Actress Amy Perez’s and singer Brix Ferraris’ marriage cannot be annulled on the ground of psychological incapacity.
Thus said the Supreme Court as it denied with finality Perez’s motion for reconsideration of the Court’s June 9, 2004 resolution denying the petition for certiorari she had filed assailing the rulings of the Court of Appeals and the Pasig City Regional Trial Court, Branch 151. The CA had affirmed in toto the trial court’s judgment denying Perez’s petition for declaration of nullity of her marriage with Ferraris’ for the latter’s alleged psychological incapacity.
In an eight-page decision penned by Justice Consuelo Ynares-Santiago, the Court’s First Division said that Perez (Ma. Armida Perez-Ferraris in real life) failed to sufficiently show that the CA committed any reversible error in arriving at the questioned rulings.
The Court found that respondent’s alleged mixed personality disorder, the ‘leaving-the-house’ attitude whenever they quarreled, the violent tendencies during epileptic attacks, the sexual infidelity, the abandonment and lack of support, and his preference to spend more time with his band mates than his family were not rooted on some debilitating psychological condition but a mere refusal or unwillingness to assume the essential obligations of marriage.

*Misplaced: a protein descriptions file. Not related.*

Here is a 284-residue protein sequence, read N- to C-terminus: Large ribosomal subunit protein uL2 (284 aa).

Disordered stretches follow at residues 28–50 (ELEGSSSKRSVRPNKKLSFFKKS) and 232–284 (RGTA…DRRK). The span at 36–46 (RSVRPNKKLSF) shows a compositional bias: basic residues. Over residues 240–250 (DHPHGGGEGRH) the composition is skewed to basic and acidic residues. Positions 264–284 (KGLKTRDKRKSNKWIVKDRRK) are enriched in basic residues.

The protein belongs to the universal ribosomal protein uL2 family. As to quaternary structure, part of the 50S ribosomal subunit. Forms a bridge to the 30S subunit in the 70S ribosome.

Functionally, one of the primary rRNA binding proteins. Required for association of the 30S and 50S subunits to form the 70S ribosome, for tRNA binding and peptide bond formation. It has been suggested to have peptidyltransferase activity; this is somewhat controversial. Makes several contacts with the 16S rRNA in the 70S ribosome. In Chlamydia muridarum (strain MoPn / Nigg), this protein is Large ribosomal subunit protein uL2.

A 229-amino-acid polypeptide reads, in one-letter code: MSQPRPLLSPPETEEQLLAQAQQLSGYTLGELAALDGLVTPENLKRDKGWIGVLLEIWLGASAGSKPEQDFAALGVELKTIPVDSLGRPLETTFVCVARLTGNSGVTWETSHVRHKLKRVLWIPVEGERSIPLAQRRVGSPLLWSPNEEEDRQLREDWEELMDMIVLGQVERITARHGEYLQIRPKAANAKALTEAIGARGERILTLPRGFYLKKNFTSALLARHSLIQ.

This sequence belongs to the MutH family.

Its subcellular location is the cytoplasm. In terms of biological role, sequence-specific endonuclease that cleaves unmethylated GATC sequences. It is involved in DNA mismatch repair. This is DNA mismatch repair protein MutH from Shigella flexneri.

“While petitioner’s marriage with the respondent failed and appears to be without hope of reconciliation, the remedy however is not always to have it declared void ab initio on the ground of psychological incapacity. An unsatisfactory marriage, however, is not a null and void marriage,” the Court said.
In 2001, the RTC denied Perez’s petition for the declaration of nullity of her marriage. It noted, among others, that suffering from epilepsy does not amount to psychological incapacity under Art. 36 of the Civil Code and that the evidence on record were insufficient to prove infidelity. Subsequently, the RTC denied Perez’s motion for reconsideration as it reiterated that there was no evidence that respondent Ferraris is mentally or physically ill.
On appeal, the CA held that the evidence on record did not convincingly establish that Brix was suffering from psychological incapacity or that his ‘defects’ were incurable and already present at the inception of the marriage.
Concurring were Division Chairman Chief Justice Artemio V. Panganiban and Justices Ma. Alicia Austria-Martinez, Romeo J. Callejo, Sr., and Minita V. Chico-Nazario. (GR No. 162368, Perez-Ferraris v. Ferraris
, July 17, 2006)